The general chapter of 1451 elected Blessed John Soreth, one of the great priors general in the history of the Order.
Born in Caen around 1395, he entered the Order there and went on to study at the University of Paris. From 1440 until his election as prior general, he was provincial of Francia. He was one of those persons in the 15th century alive to the need for renewal in the Church.
Through him, Carmel joined the general movement of reform in religious Orders and society.
Soreth’s design for the renewal of the Order was twofold: where he found good will he established fully reformed houses; elsewhere, he tried to eliminate abuses and raise then standard of observance.
He appointed a vicar to head the movement already in progress in Mors and Enghien and with their priors to draw up statutes for his reform. These were promulgated at the general chapter in Paris in 1456 and confirmed by Pope Callixtus III the following year, thus acquiring the name, “Callixtine,” as distinct from the “Eugenian,” or Mantuan Reform.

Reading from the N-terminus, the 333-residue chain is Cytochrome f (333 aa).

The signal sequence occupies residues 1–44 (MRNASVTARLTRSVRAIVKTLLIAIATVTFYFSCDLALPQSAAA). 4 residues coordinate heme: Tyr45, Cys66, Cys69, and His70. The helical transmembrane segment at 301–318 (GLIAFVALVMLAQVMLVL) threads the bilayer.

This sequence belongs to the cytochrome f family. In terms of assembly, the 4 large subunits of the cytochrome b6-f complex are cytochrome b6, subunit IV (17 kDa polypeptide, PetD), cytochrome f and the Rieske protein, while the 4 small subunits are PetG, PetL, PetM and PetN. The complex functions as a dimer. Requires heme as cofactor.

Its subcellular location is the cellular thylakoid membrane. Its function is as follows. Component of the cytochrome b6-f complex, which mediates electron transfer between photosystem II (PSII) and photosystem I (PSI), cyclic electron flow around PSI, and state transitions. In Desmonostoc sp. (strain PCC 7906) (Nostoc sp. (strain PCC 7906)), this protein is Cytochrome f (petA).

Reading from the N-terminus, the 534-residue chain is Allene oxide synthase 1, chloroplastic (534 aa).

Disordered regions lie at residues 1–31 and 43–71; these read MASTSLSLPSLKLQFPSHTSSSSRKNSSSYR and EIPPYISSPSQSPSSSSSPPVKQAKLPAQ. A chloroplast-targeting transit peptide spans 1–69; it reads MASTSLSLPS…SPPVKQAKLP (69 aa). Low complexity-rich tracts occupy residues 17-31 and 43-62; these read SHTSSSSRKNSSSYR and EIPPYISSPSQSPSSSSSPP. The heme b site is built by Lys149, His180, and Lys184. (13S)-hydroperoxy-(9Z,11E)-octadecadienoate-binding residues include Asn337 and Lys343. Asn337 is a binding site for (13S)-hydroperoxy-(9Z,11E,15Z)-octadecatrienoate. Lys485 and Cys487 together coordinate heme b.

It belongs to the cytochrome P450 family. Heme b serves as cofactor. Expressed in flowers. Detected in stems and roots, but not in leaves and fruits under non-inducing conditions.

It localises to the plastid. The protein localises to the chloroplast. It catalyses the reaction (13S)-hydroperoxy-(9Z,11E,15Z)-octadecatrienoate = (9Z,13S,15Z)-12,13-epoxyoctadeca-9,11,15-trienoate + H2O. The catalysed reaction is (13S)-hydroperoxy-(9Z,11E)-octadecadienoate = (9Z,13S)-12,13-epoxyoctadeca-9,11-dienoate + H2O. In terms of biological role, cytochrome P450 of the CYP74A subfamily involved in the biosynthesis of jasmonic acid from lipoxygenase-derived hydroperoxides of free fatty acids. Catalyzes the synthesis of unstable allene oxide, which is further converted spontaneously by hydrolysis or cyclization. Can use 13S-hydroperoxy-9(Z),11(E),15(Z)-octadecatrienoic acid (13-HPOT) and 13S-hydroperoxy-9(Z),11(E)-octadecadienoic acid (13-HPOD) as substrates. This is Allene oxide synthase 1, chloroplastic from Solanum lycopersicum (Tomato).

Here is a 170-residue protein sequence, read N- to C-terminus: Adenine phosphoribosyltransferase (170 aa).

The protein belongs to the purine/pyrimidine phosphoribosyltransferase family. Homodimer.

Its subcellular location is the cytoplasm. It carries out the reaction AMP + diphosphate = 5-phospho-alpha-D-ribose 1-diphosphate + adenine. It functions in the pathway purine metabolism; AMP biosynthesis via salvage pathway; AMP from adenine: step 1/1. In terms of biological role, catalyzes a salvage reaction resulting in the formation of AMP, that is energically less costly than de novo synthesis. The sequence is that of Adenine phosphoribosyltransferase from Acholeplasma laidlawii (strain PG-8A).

In a solemn ceremony which inaugurated the reform of a convent, members renounced temporal goods, privileges, and exemptions. All ate at the common table. Visiting both in and outside the convent was restricted. Sufficiently mature candidates underwent a term of postulancy. Reformed convents could elect their own priors, provincials could not remove or add members to such convents without their consent.
Soreth met with his greatest success in the Lower German province (Belgium, Holland, The Rhineland). Information on other provinces is lacking, but his reform is known to have made some conquests in the provinces of Upper Germany, Francia, and Sicily. A product of the reform in Sicily is Bl. Aloysius Rabata.